Gabriele at The Lost Fort kindly nominated me for this sparkly blog award. Thank you, Gabriele. I'm not quite clear what the sparkly object actually is: Jonathan Jarrett, who was also on Gabriele's list (and was also kind enough to include me in his own list), calls it a tinfoil hat. I think it looks like a diamond on some sort of stand, not unlike the diamond that was the target of that Pink-Panther-style attempted raid on the Millenium Dome. Any other ideas, anyone?
The usual caveats and disclaimers apply: all the blogs and websites listed in the sidebar, plus a good few that I visit but haven't got around to adding yet, are worthy recipients, but it would be a long post to list all of them. So here, in no particular order, are ten to check out, if you aren't already familiar with them:
- The Lost Fort (Gabriele Campbell). History, snippets of her historical fiction, and amazing photographs of castles.
- A Corner of Tenth-century Europe (Jonathan Jarrett). Academic history blog covering aspects of medieval and early medieval Europe, particularly Catalonia.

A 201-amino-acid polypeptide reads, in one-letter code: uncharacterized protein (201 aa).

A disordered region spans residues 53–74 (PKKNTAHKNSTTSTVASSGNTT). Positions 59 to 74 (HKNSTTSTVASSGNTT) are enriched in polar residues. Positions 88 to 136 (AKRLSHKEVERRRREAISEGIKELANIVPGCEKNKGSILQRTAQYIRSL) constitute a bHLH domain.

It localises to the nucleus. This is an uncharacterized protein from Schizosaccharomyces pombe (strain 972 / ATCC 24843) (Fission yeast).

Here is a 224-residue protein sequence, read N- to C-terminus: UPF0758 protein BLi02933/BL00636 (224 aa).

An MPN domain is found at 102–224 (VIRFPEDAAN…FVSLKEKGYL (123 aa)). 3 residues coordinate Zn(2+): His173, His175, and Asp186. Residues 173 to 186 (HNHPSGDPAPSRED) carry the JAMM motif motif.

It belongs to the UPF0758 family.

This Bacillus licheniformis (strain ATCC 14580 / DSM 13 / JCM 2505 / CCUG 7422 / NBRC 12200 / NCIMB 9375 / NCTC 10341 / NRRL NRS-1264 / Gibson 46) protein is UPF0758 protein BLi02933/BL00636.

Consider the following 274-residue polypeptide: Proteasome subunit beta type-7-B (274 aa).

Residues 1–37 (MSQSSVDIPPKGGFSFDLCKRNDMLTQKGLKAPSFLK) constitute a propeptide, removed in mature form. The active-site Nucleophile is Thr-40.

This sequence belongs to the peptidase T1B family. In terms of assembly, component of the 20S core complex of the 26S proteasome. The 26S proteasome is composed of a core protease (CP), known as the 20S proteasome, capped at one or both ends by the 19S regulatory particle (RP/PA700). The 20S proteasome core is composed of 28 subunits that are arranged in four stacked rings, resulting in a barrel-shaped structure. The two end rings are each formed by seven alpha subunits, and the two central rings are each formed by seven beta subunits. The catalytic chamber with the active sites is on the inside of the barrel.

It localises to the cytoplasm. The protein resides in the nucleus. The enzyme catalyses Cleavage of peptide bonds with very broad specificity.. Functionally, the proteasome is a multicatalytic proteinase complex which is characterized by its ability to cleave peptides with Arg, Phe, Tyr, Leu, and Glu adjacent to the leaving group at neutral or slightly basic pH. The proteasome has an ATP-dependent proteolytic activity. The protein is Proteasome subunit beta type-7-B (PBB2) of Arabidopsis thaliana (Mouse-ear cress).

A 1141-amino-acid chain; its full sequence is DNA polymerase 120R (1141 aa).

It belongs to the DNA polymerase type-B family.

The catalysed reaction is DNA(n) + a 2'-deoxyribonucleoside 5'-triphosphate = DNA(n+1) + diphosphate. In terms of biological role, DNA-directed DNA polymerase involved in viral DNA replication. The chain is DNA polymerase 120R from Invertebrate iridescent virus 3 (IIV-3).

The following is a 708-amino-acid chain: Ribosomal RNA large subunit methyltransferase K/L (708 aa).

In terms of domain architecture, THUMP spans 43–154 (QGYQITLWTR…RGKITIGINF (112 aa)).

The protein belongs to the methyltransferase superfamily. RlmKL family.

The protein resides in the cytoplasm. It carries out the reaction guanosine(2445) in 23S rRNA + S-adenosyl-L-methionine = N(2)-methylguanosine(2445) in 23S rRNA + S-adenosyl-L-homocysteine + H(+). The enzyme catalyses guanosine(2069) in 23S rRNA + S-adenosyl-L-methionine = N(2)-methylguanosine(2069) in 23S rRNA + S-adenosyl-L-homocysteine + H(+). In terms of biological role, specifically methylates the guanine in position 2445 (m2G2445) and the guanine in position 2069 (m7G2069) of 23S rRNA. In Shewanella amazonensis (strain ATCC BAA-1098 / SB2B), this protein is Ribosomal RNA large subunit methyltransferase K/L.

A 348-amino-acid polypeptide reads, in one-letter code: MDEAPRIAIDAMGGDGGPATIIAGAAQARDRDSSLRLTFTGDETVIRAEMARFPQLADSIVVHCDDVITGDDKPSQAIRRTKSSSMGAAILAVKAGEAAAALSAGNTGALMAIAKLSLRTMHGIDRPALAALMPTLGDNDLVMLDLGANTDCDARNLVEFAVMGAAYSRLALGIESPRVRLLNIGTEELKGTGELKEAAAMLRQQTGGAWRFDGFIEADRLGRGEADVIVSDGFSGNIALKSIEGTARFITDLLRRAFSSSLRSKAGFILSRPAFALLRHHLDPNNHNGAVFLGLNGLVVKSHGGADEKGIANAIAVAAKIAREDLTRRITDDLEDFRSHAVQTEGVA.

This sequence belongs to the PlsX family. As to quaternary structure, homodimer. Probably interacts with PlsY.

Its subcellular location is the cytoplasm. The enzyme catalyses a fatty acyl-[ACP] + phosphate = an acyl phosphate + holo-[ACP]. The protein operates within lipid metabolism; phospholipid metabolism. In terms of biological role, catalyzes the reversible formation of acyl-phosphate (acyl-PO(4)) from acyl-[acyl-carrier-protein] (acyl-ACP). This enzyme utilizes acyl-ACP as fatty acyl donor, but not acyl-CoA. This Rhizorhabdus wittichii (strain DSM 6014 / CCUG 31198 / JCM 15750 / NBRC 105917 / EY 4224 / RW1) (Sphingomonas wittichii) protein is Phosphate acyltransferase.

- Senchus. Academic history, covering early medieval North Britain including the Picts, Dal Riada, Gododdin and Rheged. This appears to be a fairly new blog, as the archives only go back a few months. One to watch.
- Edward II (Alianore). Everything you ever wanted to know about Edward II, his life, times, friends and enemies. (Not for fans of the film Braveheart).
- Lady Despenser's Scribery. Everything you ever wanted to know about Hugh Despenser the Younger.
- Sarah's Bookarama (Sarah Cuthbertson). Book reviews, photographs of rural England and more.
- Medieval-novels.com. Not a blog, but a website run by Nan Hawthorne and Brandy Purdy listing novels set in the medieval period (broadly defined as 500 - 1600 AD).
- Living the History (Elizabeth Chadwick). History and historical fiction in the Middle Ages, including re-enactment events.
- Ancient Musings (Meghan Sullivan). History and historical fiction in classical Greece.
- Language Log.Witty and erudite commentary on contemporary English usage.
Feel free to play along!